In practice, devices of this type are employed to detect accelerations which are large compared with the acceleration g of gravity. In this connection, it will be noted that when a unit is being used in the presence of a gravitational force there is an initial pressure corresponding to the force of gravity on the lower surface of the spherical piezoelectric element, and that an acceleration which is large compared with twice that of gravity can be readily detected irrespective of the direction of the acceleration relative to a vertical axis. Thus, the omnidirectional accelerometer of this invention may be readily employed to generate a voltage which is nearly the same for a given acceleration irrespective of the direction of the acceleration relative to a vertical line if the acceleration to be detected is greater than about g.

It is thus seen that this invention provides a motion detecting device which is substantially equally responsive to accelerations of high value regardless of the orientation of the axis of acceleration relative to the geometrical axis of the accelerometer.

The invention claimed is:

1. An acceleration detecting device comprising:

a hollow piezosensitive container having two end portions and an equatorial zone located therebetween;

a charge of inertial material filling said container,

cantilever-type mounting means having a base member attachable to an object undergoing test and having support means projecting from said base member, said support means being attached to said container at positions in said equatorial zone,

means for detecting electric potentials developed between the inner and outer surfaces of said piezosensitive container cause by pressure exerted by said charge on the inner surface of the container under acceleration.

2. An acceleration detector as in claim 1 wherein said charge of inertial material is supported with said container without substantial precompression.

3. A device as in claim 1 wherein said inertial material is a solid sphere.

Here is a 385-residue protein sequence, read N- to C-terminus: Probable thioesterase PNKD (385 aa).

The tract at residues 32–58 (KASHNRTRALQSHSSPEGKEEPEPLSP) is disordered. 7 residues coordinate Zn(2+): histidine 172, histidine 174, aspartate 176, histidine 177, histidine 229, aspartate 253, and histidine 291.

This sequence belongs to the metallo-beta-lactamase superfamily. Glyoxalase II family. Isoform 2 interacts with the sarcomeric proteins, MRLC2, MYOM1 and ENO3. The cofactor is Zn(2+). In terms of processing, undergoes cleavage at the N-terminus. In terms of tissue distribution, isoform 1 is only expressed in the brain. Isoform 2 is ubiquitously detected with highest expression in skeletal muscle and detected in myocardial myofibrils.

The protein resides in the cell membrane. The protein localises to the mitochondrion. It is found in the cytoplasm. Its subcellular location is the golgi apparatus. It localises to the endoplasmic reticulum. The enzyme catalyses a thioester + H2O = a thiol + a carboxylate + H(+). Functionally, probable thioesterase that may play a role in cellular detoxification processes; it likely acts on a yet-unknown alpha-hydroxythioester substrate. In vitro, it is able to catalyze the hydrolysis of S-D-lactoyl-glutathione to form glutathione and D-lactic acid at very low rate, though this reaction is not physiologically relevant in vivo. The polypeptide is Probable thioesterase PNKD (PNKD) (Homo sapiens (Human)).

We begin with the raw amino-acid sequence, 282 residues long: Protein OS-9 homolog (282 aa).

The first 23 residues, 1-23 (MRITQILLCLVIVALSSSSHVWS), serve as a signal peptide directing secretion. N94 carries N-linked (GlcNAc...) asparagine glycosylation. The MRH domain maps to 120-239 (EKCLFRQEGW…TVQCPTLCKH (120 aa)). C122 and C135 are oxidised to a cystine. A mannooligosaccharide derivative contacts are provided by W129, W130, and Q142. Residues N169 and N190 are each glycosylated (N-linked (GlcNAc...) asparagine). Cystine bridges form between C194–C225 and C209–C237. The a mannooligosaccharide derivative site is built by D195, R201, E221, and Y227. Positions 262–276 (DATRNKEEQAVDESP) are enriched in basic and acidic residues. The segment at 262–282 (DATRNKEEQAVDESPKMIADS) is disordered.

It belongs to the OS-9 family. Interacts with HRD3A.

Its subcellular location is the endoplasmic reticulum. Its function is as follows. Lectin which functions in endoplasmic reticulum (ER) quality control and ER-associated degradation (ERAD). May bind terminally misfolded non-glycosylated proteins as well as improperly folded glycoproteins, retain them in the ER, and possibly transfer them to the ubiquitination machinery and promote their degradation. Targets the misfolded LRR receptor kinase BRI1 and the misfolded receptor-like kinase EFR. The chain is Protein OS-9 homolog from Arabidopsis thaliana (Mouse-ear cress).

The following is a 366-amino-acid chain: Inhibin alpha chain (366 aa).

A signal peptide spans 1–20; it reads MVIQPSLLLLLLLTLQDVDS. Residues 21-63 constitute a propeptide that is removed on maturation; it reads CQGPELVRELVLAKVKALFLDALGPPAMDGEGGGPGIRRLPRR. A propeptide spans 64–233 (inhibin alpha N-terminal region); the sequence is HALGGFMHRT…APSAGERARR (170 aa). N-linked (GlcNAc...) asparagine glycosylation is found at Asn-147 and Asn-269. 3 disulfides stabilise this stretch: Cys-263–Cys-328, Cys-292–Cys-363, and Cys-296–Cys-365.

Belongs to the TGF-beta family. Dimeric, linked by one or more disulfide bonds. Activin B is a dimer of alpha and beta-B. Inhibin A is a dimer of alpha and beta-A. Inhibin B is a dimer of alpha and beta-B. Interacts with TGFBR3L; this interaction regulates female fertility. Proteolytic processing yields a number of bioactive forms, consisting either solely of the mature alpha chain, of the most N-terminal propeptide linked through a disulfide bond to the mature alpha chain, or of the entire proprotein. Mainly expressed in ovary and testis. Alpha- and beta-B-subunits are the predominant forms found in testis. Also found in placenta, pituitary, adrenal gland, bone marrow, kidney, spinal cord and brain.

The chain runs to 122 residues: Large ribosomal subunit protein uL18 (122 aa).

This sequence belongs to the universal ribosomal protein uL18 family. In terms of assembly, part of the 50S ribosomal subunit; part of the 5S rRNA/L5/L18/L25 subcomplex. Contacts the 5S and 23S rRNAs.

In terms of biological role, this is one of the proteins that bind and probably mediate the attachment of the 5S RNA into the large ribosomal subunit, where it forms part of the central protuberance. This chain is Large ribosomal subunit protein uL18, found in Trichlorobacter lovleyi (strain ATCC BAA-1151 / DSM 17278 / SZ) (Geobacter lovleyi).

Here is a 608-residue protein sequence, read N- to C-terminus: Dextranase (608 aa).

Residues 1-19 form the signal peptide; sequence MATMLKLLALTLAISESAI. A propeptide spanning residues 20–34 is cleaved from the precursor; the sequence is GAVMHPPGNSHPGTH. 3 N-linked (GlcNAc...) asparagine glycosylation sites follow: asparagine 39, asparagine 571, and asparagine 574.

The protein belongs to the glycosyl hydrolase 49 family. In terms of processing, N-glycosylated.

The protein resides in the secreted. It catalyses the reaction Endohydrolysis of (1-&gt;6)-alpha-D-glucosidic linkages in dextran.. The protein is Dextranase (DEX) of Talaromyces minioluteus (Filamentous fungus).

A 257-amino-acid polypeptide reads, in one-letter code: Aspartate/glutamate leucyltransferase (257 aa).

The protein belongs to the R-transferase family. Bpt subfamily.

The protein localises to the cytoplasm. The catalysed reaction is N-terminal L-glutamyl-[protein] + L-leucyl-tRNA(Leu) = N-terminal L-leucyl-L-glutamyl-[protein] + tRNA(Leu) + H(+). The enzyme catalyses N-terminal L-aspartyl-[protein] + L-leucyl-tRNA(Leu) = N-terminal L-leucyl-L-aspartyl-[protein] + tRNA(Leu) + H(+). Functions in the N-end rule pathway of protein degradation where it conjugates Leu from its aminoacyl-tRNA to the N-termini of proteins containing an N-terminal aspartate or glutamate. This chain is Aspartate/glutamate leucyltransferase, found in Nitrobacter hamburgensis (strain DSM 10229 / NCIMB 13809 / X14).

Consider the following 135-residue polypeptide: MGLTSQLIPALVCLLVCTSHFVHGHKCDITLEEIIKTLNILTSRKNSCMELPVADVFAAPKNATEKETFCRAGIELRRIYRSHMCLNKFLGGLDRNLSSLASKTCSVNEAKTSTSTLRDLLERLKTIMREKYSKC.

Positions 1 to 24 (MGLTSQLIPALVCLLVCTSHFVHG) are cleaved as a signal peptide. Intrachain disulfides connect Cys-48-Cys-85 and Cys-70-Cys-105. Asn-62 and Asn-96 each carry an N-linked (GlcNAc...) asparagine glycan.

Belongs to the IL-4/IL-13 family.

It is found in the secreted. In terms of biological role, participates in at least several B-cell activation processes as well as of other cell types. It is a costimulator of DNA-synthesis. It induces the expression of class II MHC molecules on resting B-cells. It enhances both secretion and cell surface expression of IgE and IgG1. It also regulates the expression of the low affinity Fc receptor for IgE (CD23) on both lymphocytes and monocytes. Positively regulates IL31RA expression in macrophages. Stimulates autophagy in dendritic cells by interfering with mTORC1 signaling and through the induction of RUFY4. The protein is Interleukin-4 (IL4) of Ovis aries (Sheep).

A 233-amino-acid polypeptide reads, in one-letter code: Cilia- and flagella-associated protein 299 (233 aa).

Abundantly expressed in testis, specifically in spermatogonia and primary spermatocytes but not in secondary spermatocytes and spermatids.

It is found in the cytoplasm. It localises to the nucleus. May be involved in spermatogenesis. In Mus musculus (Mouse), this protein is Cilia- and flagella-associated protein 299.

4. A device as in claim 1 wherein said container is a hollow sphere.

5. A device as in claim 1 wherein said inertia material is a powder.

6. A device as in claim 4 wherein said limited areas are diametrically opposed in an equatorial zone of said sphere.

7. An omnidirectional motion detecting device comprising:

a hollow piezoelectric member having two end portions and an equatorial zone located therebetween; an inertial element confined within said member;

a yoke-like structure comprising a base element and a support element, said base element being adapted to be secured to an object whose motion is to be detected;

said support element comprising a plurality of support members spaced from said base element and attached to said piezoelectric member at positions in said equatorial zone while said end portions are resiliently supported relative to said equatorial zone;

means for attaching said base element to an object undergoing test; and

means for detecting electric potentials developed between the inner and outer surfaces of said hollow piezoelectric member that are developed between said surfaces in response to a change in pressure asserted by said inertial element on the inner wall of said hollow member when said object is subjected to ac celeration.

8. In an acceleration detector:

a spherical hollow body formed of a piezosensitive material, said hollow body having two end portions and an equatorial zone located therebetween;

an external spherical electrode on the outer surface of said hollow body;

an internal spherical electrode on the inner surface of said hollow body; electrical connections to said electrodes;

a body of inertial material substantially filling said hollow body;

a cantilever-type mounting structure including a base member for attachment to an object to be tested, and including support means projecting from said base member, said support means being secured to said hollow body only in the equatorial zone of said hollow body and mounting said hollow body in spaced relation to said base member; and

means connected to said electrical connections for detecting electric potentials developed between said electrodes in response to change in pressure exerted by said inertial material on the inner wall of said hollow body.

9. An acceleration detector as in claim 8 wherein said inertial material has liquid-like properties.

10. An acceleration detector as in claim 8 wherein said support means spacing said hollow body from said base member is in the nature of a yoke structure.

11. A device as in claim 8 wherein said support means secured to said spherical hollow body includes a ring encircling said hollow body in an equatorial zone thereof.

12. A device as in claim 8 wherein the points of attachment of said support means of said spherical hollow body are diametrically opposed.

13. An omnidirectional motion detector including:

a hollow body formed of piezosensitive material, said hollow body having two end portions and an equatorial zone located therebetween;

an electrode covering the outer surface of said body;

an electrode lining the inner surface of said body;

electrical connections to said electrodes;

a body of inertial substance in said hollow body;

means connected with said electrical connections for detecting electrical potentials developed between said electrodes in response to pressure change by said inertial body against the inner wall of said hollow body; and